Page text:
There are many possible causes of constipation for people with cancer. Find out more about these.
To understand what causes constipation, it helps to know how your bowel (large intestine) works.
Why constipation happens
The large bowel draws water and nutrients into the body from the food you eat and drink. As the digested food passes through the bowel (the colon), the waste matter or stool (poo) gradually forms.
The stool is stored in your rectum, or back passage, until it is ready to pass out of your body as a bowel motion.
The muscles in your bowel help to push the stools into your rectum. When it gets to your rectum the stools are solid. But you can become constipated if:
- too much water is drawn back into the body from the bowel
- the muscles in your bowel are weak and slow
Some cancer treatments can cause constipation, including some cancer drugs, and having surgery to your tummy (abdomen).
Some chemotherapy drugs and targeted cancer drugs cause constipation. This can be because the drug affects the nerve supply to the bowel for a while. Unfortunately, some anti sickness drugs and painkillers can make this worse.
Surgery to your tummy (abdomen)
After surgery to your bowel, your bowel muscles might be weaker. This may be temporary, but sometimes it can be permanent – this depends on the type of operation you have.
After this type of surgery, there are several factors that can cause constipation:
- weak muscles may make it more difficult to push stools out
- your tummy might be too sore for you to push out the stools
- the drugs you have as an anaesthetic or for pain can also cause constipation
- you may not be able to eat or drink for a day or two after your operation, which makes constipation more likely
- occasionally, some major pelvic operations can damage the nerves that help the bowel to work properly
The cancer itself
A tumour that presses on the nerves in your spinal cord can slow down or stop the movement of your bowel. This causes constipation.
Tumours in the tummy (abdomen) can squash, squeeze, or narrow the bowel and back passage (rectum) making it difficult for you to have a bowel motion.
Or a tumour in the lining of the bowel can affect the nerve supply to the muscles and cause constipation.
Side effects from other medicines
Constipation can be a side effect of many types of drugs. Some of these drugs help control cancer symptoms or reduce side effects from treatments.
Your doctor or nurse will also prescribe drugs to help prevent constipation if you need to take these drugs for a long period of time.
The most common drugs to cause constipation in people with cancer are:
- painkillers, especially morphine based drugs (opioids)
- anti sickness medicines
Other drugs that can cause constipation are:
- some blood pressure medicines
- anti depressants
- vitamin supplements, such as iron and calcium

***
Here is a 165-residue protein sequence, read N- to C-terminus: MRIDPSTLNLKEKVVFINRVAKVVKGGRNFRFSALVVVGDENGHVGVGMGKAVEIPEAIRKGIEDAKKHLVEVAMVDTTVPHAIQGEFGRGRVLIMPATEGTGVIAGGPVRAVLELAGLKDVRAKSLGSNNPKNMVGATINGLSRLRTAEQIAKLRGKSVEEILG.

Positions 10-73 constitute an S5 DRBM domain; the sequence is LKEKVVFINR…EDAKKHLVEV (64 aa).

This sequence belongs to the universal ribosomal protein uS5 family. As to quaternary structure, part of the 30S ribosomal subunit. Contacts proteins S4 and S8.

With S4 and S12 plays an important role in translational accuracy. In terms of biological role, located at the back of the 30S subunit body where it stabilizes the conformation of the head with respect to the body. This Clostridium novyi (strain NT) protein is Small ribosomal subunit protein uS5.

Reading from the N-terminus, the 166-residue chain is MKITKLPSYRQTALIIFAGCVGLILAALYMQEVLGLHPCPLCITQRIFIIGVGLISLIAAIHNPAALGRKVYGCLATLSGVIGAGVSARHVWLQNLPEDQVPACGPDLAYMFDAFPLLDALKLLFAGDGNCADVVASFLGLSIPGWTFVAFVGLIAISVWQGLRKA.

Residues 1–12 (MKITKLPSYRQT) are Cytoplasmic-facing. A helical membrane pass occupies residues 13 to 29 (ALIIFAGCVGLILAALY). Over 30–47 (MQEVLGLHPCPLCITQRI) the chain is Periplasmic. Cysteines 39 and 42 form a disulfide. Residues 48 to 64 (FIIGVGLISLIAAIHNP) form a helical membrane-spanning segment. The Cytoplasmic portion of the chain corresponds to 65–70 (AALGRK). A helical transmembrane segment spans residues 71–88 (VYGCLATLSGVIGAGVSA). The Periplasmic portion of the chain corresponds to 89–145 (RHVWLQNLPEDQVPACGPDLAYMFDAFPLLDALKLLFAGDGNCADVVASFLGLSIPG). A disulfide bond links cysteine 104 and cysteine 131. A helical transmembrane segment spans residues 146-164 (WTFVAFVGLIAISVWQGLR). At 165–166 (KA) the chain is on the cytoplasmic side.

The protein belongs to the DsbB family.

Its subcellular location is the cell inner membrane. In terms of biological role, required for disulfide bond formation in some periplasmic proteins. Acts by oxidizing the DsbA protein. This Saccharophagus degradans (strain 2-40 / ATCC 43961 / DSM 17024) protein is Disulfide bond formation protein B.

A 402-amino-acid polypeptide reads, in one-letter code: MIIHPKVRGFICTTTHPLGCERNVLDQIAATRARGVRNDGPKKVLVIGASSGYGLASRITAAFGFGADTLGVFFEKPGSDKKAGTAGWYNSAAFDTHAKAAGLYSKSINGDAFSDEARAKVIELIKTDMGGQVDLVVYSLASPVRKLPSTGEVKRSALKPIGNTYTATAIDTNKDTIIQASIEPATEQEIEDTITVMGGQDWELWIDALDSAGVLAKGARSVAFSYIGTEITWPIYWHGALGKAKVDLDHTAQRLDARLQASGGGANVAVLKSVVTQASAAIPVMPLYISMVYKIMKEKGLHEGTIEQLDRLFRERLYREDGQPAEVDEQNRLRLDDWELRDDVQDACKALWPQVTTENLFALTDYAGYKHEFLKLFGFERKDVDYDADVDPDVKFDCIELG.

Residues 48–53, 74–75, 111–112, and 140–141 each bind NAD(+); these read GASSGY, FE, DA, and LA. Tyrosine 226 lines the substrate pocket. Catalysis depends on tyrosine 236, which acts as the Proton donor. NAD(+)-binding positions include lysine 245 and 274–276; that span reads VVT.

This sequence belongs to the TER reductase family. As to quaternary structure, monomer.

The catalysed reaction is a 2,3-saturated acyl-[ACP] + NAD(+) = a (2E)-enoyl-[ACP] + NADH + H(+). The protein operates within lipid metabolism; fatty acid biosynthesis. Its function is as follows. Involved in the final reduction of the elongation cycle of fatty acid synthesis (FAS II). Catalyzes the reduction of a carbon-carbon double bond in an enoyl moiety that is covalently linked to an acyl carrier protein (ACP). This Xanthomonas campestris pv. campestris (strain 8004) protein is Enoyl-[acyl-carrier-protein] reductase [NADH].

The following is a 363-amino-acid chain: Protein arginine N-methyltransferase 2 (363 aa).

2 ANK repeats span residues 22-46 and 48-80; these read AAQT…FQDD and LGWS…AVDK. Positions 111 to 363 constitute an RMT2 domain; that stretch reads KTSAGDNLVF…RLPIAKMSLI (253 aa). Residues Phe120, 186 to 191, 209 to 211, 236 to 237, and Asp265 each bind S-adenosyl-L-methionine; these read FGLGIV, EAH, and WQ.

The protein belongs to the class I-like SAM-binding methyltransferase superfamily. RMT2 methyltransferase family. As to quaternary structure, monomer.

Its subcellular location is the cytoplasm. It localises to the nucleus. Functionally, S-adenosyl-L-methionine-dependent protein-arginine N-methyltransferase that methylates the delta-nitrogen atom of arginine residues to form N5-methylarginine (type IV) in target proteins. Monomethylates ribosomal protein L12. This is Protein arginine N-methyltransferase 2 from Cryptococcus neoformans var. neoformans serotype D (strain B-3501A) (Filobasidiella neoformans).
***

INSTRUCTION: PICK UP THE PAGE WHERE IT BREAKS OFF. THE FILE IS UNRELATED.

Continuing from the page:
- drugs to stop fits (anti convulsants or anti epileptics)
- drugs for Parkinson’s disease
- drugs to make you pass urine (diuretics)
- some medicines for indigestion (antacids)
Too little fibre in your diet
Fibre helps to keep our bowels working regularly. If you eat plenty of foods high in fibre you're less likely to become constipated.
But if you feel sick, you might find it hard to eat enough fibre.
Not drinking enough
Your body needs plenty of fluid to help stools stay soft and pass easily through your bowel. You will get dehydrated and begin to have problems with constipation if you don’t drink enough.
Lack of exercise
Not getting much daily exercise can reduce muscle tone in your tummy (abdomen) and bowel (intestines). This slows down the movement of stools through your gut.
Taking regular gentle exercise will help keep your bowels working properly.
Long term use of laxatives
Stool softeners and laxatives are medicines for constipation. You can often buy these over the counter without a prescription. But it is very important to use them properly.
Taking laxatives regularly over a long period of time can make the bowel become lazy and not work properly. They can also damage the nerve cells in the bowel making it difficult for you to push stools out.
Always let your doctor know when you take drugs to help your bowels. You might not actually need them and there are other ways of helping you to have regular bowel motions. For example, changing your diet, drinking more liquid or increasing the amount of exercise you do.
Ignoring the urge to open your bowels
Some people find it difficult to open their bowels away from the comfort of their own home. Others find that a busy lifestyle stops them opening their bowels.
Research has shown people who ignore the urge to open their bowels are more at risk of constipation. Water is drawn out of the stool as it sits in the rectum and so it gets harder and more difficult to pass. It is always best to listen to your body. Go to the toilet when you feel the urge to have a bowel movement.
Depression and anxiety
People with cancer may suffer from depression and anxiety. These conditions can sometimes lead to constipation.
Nerves link your brain and gut. When you are depressed, these nerves are not as active as usual. This can affect the way the muscles in your bowel work.
Other medical conditions
Many medical conditions, other than cancer, can cause constipation. Some of these include:
- bowel blockage (obstruction)
- Parkinson’s disease
- spinal cord injuries
- having too much calcium in your blood (hypercalcaemia)
- multiple sclerosis
- thyroid problems
- having a stroke
- problems with the structure of the bowel and back passage (rectum)
- Hirschsprung’s disease – a rare disease that is present from birth and affects the nerves in your bowel
- high calcium levels in the blood (hypercalcaemia)
- low levels of potassium in the blood (hypokalaemia)